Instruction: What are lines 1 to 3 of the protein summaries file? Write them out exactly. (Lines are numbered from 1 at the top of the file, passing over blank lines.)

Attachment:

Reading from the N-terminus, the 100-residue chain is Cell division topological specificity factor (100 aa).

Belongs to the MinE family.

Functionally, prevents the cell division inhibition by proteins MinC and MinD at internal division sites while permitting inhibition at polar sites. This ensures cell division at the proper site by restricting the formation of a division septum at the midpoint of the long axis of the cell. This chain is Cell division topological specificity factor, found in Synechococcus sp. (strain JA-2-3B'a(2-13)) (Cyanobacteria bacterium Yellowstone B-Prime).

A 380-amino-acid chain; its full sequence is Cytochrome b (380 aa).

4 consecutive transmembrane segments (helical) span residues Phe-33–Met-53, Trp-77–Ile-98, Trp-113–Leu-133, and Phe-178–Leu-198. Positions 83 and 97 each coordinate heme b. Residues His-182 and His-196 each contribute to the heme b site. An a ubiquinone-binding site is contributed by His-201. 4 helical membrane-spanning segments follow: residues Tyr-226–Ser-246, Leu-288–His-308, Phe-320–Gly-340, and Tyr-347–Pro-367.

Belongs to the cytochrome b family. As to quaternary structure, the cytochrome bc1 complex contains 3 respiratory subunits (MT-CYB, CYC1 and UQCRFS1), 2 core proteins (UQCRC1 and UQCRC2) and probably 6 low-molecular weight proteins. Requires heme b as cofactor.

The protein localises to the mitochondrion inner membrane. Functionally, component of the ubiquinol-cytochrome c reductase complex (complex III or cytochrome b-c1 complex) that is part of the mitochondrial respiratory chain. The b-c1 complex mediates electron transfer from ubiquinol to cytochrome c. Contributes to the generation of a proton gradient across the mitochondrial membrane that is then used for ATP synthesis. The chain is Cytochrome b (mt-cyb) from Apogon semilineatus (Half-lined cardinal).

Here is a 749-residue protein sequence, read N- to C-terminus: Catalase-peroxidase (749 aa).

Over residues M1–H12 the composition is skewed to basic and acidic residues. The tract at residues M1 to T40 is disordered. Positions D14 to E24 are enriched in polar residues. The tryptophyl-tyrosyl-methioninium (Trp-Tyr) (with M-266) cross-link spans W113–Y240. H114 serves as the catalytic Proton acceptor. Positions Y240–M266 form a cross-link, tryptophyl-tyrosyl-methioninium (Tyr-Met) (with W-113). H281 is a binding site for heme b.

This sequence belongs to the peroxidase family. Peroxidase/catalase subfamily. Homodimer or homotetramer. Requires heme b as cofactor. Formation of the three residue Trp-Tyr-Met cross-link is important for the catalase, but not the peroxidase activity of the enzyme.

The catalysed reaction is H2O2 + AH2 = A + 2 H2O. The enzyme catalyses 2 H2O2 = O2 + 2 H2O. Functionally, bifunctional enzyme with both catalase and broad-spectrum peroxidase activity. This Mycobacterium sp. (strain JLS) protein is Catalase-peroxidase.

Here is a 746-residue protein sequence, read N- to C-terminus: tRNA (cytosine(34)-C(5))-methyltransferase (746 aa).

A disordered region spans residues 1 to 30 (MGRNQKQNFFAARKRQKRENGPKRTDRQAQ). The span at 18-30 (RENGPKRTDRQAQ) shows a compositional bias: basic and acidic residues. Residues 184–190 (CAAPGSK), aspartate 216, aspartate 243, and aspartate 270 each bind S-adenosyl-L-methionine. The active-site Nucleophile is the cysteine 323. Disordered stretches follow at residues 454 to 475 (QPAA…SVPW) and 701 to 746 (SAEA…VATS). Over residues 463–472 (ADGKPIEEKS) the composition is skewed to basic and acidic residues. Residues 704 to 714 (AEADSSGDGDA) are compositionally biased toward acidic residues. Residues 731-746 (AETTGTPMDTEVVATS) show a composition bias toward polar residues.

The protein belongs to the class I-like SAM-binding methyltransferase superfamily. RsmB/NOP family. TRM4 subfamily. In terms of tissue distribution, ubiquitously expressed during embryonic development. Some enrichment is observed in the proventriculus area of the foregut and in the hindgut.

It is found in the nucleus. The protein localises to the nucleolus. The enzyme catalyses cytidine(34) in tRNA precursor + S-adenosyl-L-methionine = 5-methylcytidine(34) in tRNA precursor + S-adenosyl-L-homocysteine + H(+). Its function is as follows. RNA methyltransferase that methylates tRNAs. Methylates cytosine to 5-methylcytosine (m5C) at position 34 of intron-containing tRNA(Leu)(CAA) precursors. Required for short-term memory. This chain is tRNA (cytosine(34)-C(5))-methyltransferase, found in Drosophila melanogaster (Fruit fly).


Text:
Reading from the N-terminus, the 100-residue chain is Cell division topological specificity factor (100 aa).

Belongs to the MinE family.

Functionally, prevents the cell division inhibition by proteins MinC and MinD at internal division sites while permitting inhibition at polar sites. This ensures cell division at the proper site by restricting the formation of a division septum at the midpoint of the long axis of the cell. This chain is Cell division topological specificity factor, found in Synechococcus sp. (strain JA-2-3B'a(2-13)) (Cyanobacteria bacterium Yellowstone B-Prime).